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It was Ford (F) - not the usual suspects GM and Chrysler - that tapped federal loan programs to...

It was Ford (F) - not the usual suspects GM and Chrysler - that tapped federal loan programs to help retool plants and make more efficient vehicles, according to information made public by the DOE. The car maker initially received $5.9B in June 2009, and has since drawn down another $4.5B to date to help it update 11 plants in five states. Shares +0.8% premarket.
Comments (3)
  • Neil459
    , contributor
    Comments (2644) | Send Message
    GM's unions were just given the money, which to date, the government (nor FRB) has not provided any details or accountability. So what? Ford borrowed money through a loan program and has to pay it back. Not likely that GM or Chrysler will pay back the money stolen from the middle class and paid to the unions.
    12 Jan 2012, 07:54 AM Reply Like
  • Tony Petroski
    , contributor
    Comments (6373) | Send Message
    I miss the day when there was a vicious national debate over whether the Federal government should guarantee a 600-million-dollar loan to Chrysler, the financing provided by private banks. Now, apparently, billions are on tap with no debate at all.


    You have to marvel at the wonders of socialism.
    12 Jan 2012, 09:25 AM Reply Like
  • Tdot
    , contributor
    Comments (3450) | Send Message
    There is a huge difference between Ford's fuel efficiency initiative loans, and GM / FiatChrysler's emergency bailout and taxpayer-funded bankruptcy cash.


    Ford's low interest line of credit allocation, provided by taxpayers through the Department of Energy, was already planned and approved by Congress to assist all the Automakers with funding what was an otherwise an unfunded mandate: to dramatically increase Federal Fuel Economy standards. The DOE set aside $25B for the automakers, to be spent on starting up production of low-profit but high efficiency vehicles, rather than depending on high-profit trucks and such. Apparently $10.4B of that went to Ford, and it apparently constitutes the lion's share of Ford's total remaining automotive debt, which stood at $12.7B in Sept 2011 (to be updated in a week or two).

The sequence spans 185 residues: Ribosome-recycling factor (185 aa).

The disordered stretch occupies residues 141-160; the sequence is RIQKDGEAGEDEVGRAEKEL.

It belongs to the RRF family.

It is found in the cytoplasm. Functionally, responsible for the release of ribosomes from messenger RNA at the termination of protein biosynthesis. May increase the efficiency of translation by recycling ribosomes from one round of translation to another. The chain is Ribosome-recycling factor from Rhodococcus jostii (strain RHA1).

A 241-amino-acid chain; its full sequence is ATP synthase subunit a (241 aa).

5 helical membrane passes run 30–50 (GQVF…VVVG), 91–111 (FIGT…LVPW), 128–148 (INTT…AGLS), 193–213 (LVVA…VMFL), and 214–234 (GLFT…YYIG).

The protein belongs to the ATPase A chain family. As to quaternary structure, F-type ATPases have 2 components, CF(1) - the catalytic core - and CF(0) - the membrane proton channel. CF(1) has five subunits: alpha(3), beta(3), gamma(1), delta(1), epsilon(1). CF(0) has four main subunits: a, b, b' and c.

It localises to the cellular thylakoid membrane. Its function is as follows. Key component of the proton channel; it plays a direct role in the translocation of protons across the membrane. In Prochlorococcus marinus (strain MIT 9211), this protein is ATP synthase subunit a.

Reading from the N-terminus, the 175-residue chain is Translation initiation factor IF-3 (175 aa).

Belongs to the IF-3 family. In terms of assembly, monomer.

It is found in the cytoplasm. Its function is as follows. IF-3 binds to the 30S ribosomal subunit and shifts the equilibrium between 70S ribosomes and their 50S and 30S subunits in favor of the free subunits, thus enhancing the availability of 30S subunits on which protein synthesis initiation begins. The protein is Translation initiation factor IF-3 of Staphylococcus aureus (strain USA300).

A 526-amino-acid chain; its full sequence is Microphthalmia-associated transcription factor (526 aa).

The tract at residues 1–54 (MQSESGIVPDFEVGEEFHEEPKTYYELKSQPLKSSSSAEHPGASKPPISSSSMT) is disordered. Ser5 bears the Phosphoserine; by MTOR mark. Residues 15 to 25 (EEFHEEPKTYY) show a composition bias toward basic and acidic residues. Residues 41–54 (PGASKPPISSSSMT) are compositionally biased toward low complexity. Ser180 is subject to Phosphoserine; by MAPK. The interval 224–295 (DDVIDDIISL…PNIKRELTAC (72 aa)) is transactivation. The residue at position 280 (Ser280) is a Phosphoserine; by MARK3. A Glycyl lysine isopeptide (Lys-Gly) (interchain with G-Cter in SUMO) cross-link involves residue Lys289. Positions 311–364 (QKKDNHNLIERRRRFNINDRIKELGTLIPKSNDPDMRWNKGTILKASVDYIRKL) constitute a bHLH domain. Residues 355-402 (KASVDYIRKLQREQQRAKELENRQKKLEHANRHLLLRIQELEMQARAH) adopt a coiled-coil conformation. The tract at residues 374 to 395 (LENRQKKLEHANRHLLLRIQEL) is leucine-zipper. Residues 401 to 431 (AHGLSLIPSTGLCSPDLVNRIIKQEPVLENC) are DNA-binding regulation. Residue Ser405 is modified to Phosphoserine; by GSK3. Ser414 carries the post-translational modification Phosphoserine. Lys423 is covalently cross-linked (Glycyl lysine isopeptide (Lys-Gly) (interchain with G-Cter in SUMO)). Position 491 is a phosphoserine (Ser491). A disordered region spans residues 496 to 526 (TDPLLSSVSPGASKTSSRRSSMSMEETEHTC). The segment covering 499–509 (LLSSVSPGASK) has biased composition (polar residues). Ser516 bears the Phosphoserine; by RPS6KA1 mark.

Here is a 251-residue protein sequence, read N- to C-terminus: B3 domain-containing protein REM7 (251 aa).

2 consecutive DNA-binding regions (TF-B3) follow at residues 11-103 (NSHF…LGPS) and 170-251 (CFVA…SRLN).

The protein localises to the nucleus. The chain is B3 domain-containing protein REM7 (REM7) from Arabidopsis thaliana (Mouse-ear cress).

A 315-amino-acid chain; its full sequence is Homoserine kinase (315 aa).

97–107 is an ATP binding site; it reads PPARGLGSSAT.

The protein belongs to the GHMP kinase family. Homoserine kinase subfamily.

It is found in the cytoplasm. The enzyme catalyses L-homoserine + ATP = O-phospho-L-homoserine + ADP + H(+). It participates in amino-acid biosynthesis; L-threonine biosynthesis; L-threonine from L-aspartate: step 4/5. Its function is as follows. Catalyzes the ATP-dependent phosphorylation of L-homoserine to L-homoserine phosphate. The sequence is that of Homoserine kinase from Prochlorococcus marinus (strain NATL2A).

The point is, the taxpayers will get back every single penny they invested in Ford, plus interest.


    Meanwhile, GM and Chrysler were given $17.4B in "Bush loans" in Dec 2008, all of which have been written off instead of paid back, as part of the terms of the Obama bankruptcy proceedings.


    The total bailout package for GM and FiatChrysler worked out to over $80 billion in taxpayer funds, but only $50B or less of that will ever be paid back, depending on how much the Treasury will be able get for the remaining 33% in shares it owns of GM.


    Given how the taxpayers were given the shaft without so much as a "thank you ma'am", if GM and FiatChrysler wish to regain their honor, they should immediately go back into the books and publicly commit to pay back the rest of the money that was provided to them from December 2008 and on. Every penny, no excuses, no exceptions.
    14 Jan 2012, 05:40 PM Reply Like
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